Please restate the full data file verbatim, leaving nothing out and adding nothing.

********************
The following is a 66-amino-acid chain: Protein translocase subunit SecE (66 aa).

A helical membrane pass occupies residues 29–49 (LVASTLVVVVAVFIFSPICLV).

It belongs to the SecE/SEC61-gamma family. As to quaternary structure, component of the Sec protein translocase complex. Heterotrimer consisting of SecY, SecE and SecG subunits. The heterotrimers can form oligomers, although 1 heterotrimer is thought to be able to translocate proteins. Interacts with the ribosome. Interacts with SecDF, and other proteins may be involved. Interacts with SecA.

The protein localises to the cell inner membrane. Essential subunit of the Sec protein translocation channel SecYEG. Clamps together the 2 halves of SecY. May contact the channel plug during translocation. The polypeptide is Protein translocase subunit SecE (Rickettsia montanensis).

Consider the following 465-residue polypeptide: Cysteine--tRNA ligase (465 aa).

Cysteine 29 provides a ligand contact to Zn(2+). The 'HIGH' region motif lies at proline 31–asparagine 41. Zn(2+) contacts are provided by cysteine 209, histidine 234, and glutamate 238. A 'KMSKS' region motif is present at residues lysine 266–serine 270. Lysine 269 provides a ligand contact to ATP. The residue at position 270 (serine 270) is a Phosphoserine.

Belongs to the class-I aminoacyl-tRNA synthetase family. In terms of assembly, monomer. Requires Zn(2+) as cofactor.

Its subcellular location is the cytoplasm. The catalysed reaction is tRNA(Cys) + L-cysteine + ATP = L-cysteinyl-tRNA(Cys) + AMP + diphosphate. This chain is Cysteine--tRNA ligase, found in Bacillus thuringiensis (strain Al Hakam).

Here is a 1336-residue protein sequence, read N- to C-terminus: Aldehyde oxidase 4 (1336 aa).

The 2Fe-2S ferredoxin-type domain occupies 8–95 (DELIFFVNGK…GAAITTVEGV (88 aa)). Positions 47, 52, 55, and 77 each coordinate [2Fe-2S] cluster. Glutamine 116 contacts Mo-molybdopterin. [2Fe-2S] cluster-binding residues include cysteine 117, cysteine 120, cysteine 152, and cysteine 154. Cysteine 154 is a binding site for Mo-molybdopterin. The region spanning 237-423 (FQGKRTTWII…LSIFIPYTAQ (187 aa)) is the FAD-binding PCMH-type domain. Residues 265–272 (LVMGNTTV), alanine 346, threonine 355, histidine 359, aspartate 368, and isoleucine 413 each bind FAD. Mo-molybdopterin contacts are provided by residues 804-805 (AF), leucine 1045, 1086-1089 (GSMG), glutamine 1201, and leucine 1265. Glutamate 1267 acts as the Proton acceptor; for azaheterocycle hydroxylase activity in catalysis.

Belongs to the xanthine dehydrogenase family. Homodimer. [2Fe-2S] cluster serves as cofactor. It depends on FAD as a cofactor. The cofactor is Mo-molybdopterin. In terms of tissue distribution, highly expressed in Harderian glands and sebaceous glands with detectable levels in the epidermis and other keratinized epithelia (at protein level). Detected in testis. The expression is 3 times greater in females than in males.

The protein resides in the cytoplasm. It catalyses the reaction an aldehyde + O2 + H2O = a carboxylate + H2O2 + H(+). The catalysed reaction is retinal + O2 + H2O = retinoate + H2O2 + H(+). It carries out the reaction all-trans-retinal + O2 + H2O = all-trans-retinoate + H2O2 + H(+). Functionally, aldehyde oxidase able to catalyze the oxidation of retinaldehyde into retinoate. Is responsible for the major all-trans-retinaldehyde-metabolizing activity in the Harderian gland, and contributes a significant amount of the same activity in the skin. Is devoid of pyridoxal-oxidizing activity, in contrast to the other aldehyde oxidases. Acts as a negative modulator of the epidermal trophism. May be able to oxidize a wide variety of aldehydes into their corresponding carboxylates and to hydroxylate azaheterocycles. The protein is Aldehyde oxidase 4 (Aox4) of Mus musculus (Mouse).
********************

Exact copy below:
The following is a 66-amino-acid chain: Protein translocase subunit SecE (66 aa).

A helical membrane pass occupies residues 29–49 (LVASTLVVVVAVFIFSPICLV).

It belongs to the SecE/SEC61-gamma family. As to quaternary structure, component of the Sec protein translocase complex. Heterotrimer consisting of SecY, SecE and SecG subunits. The heterotrimers can form oligomers, although 1 heterotrimer is thought to be able to translocate proteins. Interacts with the ribosome. Interacts with SecDF, and other proteins may be involved. Interacts with SecA.

The protein localises to the cell inner membrane. Essential subunit of the Sec protein translocation channel SecYEG. Clamps together the 2 halves of SecY. May contact the channel plug during translocation. The polypeptide is Protein translocase subunit SecE (Rickettsia montanensis).

Consider the following 465-residue polypeptide: Cysteine--tRNA ligase (465 aa).

Cysteine 29 provides a ligand contact to Zn(2+). The 'HIGH' region motif lies at proline 31–asparagine 41. Zn(2+) contacts are provided by cysteine 209, histidine 234, and glutamate 238. A 'KMSKS' region motif is present at residues lysine 266–serine 270. Lysine 269 provides a ligand contact to ATP. The residue at position 270 (serine 270) is a Phosphoserine.

Belongs to the class-I aminoacyl-tRNA synthetase family. In terms of assembly, monomer. Requires Zn(2+) as cofactor.

Its subcellular location is the cytoplasm. The catalysed reaction is tRNA(Cys) + L-cysteine + ATP = L-cysteinyl-tRNA(Cys) + AMP + diphosphate. This chain is Cysteine--tRNA ligase, found in Bacillus thuringiensis (strain Al Hakam).

Here is a 1336-residue protein sequence, read N- to C-terminus: Aldehyde oxidase 4 (1336 aa).

The 2Fe-2S ferredoxin-type domain occupies 8–95 (DELIFFVNGK…GAAITTVEGV (88 aa)). Positions 47, 52, 55, and 77 each coordinate [2Fe-2S] cluster. Glutamine 116 contacts Mo-molybdopterin. [2Fe-2S] cluster-binding residues include cysteine 117, cysteine 120, cysteine 152, and cysteine 154. Cysteine 154 is a binding site for Mo-molybdopterin. The region spanning 237-423 (FQGKRTTWII…LSIFIPYTAQ (187 aa)) is the FAD-binding PCMH-type domain. Residues 265–272 (LVMGNTTV), alanine 346, threonine 355, histidine 359, aspartate 368, and isoleucine 413 each bind FAD. Mo-molybdopterin contacts are provided by residues 804-805 (AF), leucine 1045, 1086-1089 (GSMG), glutamine 1201, and leucine 1265. Glutamate 1267 acts as the Proton acceptor; for azaheterocycle hydroxylase activity in catalysis.

Belongs to the xanthine dehydrogenase family. Homodimer. [2Fe-2S] cluster serves as cofactor. It depends on FAD as a cofactor. The cofactor is Mo-molybdopterin. In terms of tissue distribution, highly expressed in Harderian glands and sebaceous glands with detectable levels in the epidermis and other keratinized epithelia (at protein level). Detected in testis. The expression is 3 times greater in females than in males.

The protein resides in the cytoplasm. It catalyses the reaction an aldehyde + O2 + H2O = a carboxylate + H2O2 + H(+). The catalysed reaction is retinal + O2 + H2O = retinoate + H2O2 + H(+). It carries out the reaction all-trans-retinal + O2 + H2O = all-trans-retinoate + H2O2 + H(+). Functionally, aldehyde oxidase able to catalyze the oxidation of retinaldehyde into retinoate. Is responsible for the major all-trans-retinaldehyde-metabolizing activity in the Harderian gland, and contributes a significant amount of the same activity in the skin. Is devoid of pyridoxal-oxidizing activity, in contrast to the other aldehyde oxidases. Acts as a negative modulator of the epidermal trophism. May be able to oxidize a wide variety of aldehydes into their corresponding carboxylates and to hydroxylate azaheterocycles. The protein is Aldehyde oxidase 4 (Aox4) of Mus musculus (Mouse).